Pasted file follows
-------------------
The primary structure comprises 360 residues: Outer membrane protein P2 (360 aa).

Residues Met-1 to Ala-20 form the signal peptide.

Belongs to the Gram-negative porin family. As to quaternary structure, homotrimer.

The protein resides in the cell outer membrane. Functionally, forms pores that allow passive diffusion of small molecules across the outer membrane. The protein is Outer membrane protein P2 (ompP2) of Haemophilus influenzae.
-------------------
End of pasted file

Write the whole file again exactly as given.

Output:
The primary structure comprises 360 residues: Outer membrane protein P2 (360 aa).

Residues Met-1 to Ala-20 form the signal peptide.

Belongs to the Gram-negative porin family. As to quaternary structure, homotrimer.

The protein resides in the cell outer membrane. Functionally, forms pores that allow passive diffusion of small molecules across the outer membrane. The protein is Outer membrane protein P2 (ompP2) of Haemophilus influenzae.